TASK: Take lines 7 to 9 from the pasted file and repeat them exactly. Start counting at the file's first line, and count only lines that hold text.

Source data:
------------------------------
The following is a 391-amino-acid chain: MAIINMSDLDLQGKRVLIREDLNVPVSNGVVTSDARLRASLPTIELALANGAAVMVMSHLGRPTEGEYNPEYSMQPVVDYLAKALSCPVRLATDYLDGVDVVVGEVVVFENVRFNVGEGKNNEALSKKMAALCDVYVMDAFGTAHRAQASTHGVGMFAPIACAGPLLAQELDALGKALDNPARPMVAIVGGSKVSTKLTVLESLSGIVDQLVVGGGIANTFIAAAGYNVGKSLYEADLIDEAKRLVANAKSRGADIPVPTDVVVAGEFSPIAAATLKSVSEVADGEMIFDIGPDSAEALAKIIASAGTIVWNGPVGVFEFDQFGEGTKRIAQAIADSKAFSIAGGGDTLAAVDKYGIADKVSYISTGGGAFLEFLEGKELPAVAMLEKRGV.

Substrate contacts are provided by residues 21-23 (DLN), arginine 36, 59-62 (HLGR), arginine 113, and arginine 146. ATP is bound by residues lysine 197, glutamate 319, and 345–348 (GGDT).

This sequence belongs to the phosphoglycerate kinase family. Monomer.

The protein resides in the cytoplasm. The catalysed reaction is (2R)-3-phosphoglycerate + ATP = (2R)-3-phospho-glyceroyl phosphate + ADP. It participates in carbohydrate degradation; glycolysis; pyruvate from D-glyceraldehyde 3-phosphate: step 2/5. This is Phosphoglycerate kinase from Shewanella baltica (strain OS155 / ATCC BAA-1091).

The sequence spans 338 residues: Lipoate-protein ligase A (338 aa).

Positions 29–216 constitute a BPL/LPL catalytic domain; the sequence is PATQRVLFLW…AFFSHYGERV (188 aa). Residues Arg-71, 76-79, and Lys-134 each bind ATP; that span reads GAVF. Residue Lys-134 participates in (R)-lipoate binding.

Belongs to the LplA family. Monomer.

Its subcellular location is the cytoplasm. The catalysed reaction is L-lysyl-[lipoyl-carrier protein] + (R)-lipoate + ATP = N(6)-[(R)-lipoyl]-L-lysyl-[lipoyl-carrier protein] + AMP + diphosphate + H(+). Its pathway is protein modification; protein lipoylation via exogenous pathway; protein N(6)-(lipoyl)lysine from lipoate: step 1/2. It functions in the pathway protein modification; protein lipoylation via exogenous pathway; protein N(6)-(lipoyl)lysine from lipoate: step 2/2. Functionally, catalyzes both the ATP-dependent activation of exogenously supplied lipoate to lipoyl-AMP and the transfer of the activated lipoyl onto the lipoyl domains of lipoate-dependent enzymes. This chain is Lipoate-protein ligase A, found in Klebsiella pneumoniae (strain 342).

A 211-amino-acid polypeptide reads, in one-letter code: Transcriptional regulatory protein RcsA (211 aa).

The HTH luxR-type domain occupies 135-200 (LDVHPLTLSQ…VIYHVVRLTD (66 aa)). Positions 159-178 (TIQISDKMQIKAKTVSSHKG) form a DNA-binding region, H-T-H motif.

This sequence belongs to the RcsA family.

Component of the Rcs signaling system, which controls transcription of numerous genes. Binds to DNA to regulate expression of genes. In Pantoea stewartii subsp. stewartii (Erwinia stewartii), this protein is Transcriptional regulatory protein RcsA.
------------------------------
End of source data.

Belongs to the LplA family. Monomer.

Its subcellular location is the cytoplasm. The catalysed reaction is L-lysyl-[lipoyl-carrier protein] + (R)-lipoate + ATP = N(6)-[(R)-lipoyl]-L-lysyl-[lipoyl-carrier protein] + AMP + diphosphate + H(+). Its pathway is protein modification; protein lipoylation via exogenous pathway; protein N(6)-(lipoyl)lysine from lipoate: step 1/2. It functions in the pathway protein modification; protein lipoylation via exogenous pathway; protein N(6)-(lipoyl)lysine from lipoate: step 2/2. Functionally, catalyzes both the ATP-dependent activation of exogenously supplied lipoate to lipoyl-AMP and the transfer of the activated lipoyl onto the lipoyl domains of lipoate-dependent enzymes. This chain is Lipoate-protein ligase A, found in Klebsiella pneumoniae (strain 342).

A 211-amino-acid polypeptide reads, in one-letter code: Transcriptional regulatory protein RcsA (211 aa).